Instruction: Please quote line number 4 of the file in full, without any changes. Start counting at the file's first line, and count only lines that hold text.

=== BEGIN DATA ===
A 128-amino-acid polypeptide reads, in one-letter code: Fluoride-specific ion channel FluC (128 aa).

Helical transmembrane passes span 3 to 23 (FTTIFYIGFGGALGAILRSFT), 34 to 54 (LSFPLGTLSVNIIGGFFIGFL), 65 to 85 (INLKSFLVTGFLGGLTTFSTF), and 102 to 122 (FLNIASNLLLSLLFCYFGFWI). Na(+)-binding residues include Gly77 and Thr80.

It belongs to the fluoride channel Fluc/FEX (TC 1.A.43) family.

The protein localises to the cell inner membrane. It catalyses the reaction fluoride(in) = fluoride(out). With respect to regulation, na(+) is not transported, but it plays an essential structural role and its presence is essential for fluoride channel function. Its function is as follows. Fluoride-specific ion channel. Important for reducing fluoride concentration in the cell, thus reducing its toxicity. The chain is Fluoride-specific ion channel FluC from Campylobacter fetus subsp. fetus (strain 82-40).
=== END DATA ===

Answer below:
The protein localises to the cell inner membrane. It catalyses the reaction fluoride(in) = fluoride(out). With respect to regulation, na(+) is not transported, but it plays an essential structural role and its presence is essential for fluoride channel function. Its function is as follows. Fluoride-specific ion channel. Important for reducing fluoride concentration in the cell, thus reducing its toxicity. The chain is Fluoride-specific ion channel FluC from Campylobacter fetus subsp. fetus (strain 82-40).